Nirmal's claims about their popularity aren't far-fetched. TikTok, which lets the user lip-synch to music and make short vines, is flooded with images of Hindu nationalists declaring plans to go to Kashmir and marry women there. Most of the videos have music similar to the kind produced by Nirmal.
In April, TikTok was removed from Android and iPhone app stores after an Indian court ruled it was "encouraging pornography."
The rising appeal for songs that promote nationalism and talk about reclaiming Kashmir have paved the way for lesser-known artists to join in.
Salman Siddiqui, who is in his 20s and studies science in the state of Uttar Pradesh, wanted to showcase his musical writing prowess and contacted Nirmal. They collaborated on a song about a man who is seeking a Kashmiri bride and wants to be the first to have a wedding procession that travels from mainland India to the region.
Nirmal and Siddiqui insist the songs are not sexist.
"It's the desire of a young man's heart to marry a Kashmiri woman," Siddiqui says.
The idea was boosted August 6 by lawmaker Vikram Saini, who told members of his Bharatiya Janata Party "eager to get married" to go to Kashmir, adding that his party has "no problem with it."
Critics say the idea of marrying Kashmiri women to "reclaim" the region is rooted in a patriarchy that objectifies and dehumanizes Kashmiris.
Political anthropologist Ather Zia calls this a "fetishization in the Indian imagination."
Such songs are a "culmination of a toxic misogynistic nationalist thinking that draws validation from humiliating Kashmiri women," Zia said.
"The Indian media â from news to entertainment â has left no stone unturned in portraying Kashmiri women in the racist trope of 'coveted fair-skinned ones' (and) at the same time being helpless and needing saving from their own men â all this while demonizing Kashmiri men," she said.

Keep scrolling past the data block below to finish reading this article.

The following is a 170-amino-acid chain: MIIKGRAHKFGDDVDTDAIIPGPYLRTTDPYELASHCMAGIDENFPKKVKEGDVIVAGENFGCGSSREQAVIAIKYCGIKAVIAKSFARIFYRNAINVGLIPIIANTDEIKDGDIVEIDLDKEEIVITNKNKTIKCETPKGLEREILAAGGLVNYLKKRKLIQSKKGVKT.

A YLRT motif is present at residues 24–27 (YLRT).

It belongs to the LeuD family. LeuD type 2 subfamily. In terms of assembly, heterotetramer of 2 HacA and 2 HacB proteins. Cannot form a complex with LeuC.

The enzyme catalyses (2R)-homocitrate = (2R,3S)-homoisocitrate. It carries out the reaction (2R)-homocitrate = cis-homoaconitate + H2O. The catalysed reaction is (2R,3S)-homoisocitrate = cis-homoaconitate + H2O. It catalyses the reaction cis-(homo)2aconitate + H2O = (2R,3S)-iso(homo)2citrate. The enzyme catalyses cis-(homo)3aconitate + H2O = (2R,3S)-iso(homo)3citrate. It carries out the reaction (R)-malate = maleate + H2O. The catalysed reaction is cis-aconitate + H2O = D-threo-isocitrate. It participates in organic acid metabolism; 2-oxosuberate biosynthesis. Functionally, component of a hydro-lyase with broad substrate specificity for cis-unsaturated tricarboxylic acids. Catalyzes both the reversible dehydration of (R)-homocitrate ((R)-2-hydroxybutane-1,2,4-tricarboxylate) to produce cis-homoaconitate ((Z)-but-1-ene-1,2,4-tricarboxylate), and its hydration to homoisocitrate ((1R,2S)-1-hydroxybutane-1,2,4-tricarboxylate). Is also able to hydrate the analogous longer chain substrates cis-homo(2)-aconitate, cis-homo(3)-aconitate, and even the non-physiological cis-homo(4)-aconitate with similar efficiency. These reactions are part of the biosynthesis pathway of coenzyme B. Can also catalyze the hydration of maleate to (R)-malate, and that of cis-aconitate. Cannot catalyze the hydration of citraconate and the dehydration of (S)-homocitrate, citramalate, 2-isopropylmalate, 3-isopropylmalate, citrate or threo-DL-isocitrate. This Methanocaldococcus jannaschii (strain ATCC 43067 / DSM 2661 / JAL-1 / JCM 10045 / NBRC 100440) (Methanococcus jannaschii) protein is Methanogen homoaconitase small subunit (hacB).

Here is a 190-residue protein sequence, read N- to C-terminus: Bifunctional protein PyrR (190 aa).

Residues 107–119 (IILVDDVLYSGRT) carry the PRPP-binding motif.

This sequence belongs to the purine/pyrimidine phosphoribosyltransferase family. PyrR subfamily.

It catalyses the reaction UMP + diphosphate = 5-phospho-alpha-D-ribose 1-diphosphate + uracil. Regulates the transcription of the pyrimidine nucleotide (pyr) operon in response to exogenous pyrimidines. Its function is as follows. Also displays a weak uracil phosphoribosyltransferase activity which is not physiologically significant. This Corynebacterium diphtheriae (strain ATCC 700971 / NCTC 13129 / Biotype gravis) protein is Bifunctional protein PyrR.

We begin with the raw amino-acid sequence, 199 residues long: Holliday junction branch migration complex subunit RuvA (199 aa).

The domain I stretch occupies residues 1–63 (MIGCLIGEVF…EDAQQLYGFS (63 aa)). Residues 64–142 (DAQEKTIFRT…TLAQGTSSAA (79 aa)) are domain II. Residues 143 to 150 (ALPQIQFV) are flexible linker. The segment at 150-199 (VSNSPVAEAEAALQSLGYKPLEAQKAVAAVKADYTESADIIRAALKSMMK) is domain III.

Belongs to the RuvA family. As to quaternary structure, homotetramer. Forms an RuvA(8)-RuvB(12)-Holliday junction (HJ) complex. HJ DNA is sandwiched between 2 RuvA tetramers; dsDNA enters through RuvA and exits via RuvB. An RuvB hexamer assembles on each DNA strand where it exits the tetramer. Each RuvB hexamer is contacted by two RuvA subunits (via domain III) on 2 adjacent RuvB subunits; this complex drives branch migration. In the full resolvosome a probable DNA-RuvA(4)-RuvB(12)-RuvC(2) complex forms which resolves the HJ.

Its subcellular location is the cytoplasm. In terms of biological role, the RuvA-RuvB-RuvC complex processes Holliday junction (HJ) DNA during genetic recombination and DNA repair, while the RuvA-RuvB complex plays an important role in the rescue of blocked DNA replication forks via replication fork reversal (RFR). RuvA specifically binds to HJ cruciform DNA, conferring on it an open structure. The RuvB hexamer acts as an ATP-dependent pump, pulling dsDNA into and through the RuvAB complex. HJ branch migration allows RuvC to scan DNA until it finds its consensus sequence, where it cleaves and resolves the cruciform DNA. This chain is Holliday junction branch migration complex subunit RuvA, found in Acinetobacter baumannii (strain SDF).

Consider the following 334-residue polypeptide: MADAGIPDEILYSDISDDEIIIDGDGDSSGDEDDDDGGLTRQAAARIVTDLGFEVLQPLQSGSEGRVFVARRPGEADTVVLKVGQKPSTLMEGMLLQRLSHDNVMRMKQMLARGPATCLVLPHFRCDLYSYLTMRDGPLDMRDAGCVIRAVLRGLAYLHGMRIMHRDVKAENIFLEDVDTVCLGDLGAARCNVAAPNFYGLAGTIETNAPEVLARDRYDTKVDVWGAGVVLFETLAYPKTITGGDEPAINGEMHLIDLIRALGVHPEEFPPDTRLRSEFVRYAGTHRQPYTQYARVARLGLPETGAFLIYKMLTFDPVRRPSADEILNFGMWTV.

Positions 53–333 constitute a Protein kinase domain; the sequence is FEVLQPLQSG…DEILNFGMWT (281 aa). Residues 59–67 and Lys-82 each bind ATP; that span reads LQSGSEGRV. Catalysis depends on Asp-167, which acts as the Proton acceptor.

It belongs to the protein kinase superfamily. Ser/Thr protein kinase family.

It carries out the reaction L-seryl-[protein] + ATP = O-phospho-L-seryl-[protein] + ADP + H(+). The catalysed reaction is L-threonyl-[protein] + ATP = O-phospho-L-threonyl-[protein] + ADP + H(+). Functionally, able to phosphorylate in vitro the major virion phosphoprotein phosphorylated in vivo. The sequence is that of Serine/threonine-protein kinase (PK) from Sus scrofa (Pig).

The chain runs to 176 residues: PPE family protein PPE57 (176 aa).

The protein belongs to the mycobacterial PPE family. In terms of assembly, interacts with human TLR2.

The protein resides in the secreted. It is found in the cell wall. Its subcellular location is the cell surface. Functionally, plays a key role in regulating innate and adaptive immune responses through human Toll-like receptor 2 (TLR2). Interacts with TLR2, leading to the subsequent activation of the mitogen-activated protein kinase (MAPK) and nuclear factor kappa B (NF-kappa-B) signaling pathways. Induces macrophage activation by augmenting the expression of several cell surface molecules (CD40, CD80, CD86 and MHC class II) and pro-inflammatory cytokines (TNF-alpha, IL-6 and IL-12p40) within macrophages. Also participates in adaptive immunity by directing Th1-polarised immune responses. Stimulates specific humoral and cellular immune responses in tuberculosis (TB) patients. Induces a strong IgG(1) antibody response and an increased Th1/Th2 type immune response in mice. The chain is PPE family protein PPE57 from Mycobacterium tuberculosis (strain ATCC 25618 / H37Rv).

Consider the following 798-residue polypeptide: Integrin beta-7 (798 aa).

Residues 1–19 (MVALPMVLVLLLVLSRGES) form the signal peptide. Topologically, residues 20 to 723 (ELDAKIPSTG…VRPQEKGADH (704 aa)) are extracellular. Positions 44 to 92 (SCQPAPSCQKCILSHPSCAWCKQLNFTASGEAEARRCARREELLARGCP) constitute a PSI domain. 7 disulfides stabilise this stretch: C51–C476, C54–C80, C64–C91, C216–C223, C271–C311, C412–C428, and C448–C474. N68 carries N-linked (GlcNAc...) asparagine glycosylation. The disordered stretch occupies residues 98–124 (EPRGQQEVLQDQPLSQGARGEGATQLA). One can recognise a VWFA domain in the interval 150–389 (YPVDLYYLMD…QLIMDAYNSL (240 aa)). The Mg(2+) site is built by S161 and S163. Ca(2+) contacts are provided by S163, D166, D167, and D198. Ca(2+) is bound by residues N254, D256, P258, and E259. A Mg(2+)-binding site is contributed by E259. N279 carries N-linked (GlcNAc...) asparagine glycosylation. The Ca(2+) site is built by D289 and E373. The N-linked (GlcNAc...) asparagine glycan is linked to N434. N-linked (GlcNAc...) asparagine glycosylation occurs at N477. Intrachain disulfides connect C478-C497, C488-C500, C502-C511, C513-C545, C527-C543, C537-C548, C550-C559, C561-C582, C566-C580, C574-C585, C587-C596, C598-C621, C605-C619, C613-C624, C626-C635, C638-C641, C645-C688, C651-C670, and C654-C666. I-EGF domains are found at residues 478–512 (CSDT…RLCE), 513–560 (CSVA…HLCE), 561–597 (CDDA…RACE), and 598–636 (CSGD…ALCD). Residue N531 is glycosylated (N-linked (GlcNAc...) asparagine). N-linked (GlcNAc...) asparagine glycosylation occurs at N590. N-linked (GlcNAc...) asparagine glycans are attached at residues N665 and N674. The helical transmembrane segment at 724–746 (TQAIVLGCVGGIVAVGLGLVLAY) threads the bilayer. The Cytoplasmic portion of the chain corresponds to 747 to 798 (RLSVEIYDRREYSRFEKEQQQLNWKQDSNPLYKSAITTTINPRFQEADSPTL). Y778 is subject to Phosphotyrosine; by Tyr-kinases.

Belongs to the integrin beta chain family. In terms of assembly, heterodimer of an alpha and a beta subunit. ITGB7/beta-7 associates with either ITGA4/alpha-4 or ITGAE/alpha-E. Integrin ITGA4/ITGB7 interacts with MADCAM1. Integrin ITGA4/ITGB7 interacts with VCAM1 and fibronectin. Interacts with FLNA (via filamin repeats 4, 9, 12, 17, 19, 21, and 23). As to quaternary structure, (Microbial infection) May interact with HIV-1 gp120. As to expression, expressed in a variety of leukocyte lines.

Some artists oppose writing such songs, but they say the audience demand is strong.
Singer Nardev Bainiwal, who lives in Haryana state and owns the Jawan Music Co., has a song on Kashmir that got 1.9 million hits on YouTube.
"We write songs about things people want," Bainiwal says, noting his main audience is from smaller cities and towns in northern India where internet penetration has picked up in recent years.
Google Trends has shown an increase in Indians using search terms like "marry Kashmiri girl" and "buy land in Kashmir."
"I am personally against such declarations, but if we don't make these songs, someone else will and we will lose out on money," Bainiwal says.
Nirmal says that since he published his song August 5, he has earned nearly $100 for work that cost him about $20 to produce.
He says the key is to keep abreast of the news and gauge the public mood. He has songs ready if India's Supreme Court allows a Hindu temple be built on a site where hard-liners in 1992 attacked and demolished a
16th century mosque, sparking deadly Hindu-Muslim violence.
"Songs about building of the temple could be my next hit," he says.
Apart from the online revenue, the artists also perform concerts. Nirmal has had 10 shows in the last two weeks."The business," Nirmal says, "is booming."